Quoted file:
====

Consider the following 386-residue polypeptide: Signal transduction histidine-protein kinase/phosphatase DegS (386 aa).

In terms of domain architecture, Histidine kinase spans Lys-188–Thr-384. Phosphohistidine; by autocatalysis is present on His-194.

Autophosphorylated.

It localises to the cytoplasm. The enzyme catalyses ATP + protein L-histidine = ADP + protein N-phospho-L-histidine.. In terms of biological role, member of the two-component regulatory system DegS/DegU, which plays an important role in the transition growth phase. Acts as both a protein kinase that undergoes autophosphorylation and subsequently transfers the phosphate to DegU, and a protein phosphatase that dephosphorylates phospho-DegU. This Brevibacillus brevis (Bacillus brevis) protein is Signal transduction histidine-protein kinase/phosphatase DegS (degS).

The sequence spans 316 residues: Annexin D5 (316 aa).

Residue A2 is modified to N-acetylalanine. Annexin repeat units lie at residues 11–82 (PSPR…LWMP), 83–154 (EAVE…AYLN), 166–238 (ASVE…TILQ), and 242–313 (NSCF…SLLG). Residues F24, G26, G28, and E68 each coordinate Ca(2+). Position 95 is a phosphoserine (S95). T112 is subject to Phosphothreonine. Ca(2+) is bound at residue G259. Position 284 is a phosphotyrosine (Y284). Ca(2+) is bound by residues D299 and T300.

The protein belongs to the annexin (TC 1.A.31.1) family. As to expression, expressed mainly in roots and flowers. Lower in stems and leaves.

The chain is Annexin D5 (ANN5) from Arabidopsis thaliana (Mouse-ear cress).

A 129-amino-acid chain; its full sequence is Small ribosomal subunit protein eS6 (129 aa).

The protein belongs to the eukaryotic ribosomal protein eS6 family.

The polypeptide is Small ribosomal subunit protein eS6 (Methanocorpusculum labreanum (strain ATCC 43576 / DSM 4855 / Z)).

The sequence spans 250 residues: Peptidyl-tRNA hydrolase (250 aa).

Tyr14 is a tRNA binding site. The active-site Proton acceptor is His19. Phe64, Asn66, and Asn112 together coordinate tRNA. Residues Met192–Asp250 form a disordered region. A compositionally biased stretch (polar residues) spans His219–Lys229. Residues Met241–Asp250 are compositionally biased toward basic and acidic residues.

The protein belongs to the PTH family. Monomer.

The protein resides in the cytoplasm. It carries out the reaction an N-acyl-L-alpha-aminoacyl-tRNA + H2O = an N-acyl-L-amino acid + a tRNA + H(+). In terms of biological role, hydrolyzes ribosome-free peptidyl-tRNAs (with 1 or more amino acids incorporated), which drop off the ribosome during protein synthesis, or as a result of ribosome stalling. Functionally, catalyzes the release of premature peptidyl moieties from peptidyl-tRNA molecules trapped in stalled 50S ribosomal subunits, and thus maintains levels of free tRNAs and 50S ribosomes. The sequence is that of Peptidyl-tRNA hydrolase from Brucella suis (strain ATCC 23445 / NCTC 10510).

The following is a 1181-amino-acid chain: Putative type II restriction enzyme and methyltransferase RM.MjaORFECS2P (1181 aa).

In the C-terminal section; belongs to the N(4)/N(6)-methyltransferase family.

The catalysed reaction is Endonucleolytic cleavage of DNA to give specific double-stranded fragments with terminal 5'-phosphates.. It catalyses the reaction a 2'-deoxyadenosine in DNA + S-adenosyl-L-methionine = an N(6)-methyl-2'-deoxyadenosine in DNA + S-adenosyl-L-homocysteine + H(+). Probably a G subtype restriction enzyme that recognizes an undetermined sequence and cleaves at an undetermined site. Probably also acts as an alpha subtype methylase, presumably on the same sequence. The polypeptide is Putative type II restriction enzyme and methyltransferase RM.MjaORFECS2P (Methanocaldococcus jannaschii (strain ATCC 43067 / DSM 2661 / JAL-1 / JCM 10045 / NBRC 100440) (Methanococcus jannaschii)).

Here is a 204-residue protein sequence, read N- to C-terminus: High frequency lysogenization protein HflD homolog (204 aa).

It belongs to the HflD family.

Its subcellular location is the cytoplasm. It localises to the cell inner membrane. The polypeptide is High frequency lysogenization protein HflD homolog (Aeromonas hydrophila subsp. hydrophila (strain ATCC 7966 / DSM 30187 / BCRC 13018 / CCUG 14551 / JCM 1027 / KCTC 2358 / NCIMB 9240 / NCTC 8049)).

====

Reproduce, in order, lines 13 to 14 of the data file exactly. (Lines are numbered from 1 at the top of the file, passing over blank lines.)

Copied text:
Tyr14 is a tRNA binding site. The active-site Proton acceptor is His19. Phe64, Asn66, and Asn112 together coordinate tRNA. Residues Met192–Asp250 form a disordered region. A compositionally biased stretch (polar residues) spans His219–Lys229. Residues Met241–Asp250 are compositionally biased toward basic and acidic residues.

The protein belongs to the PTH family. Monomer.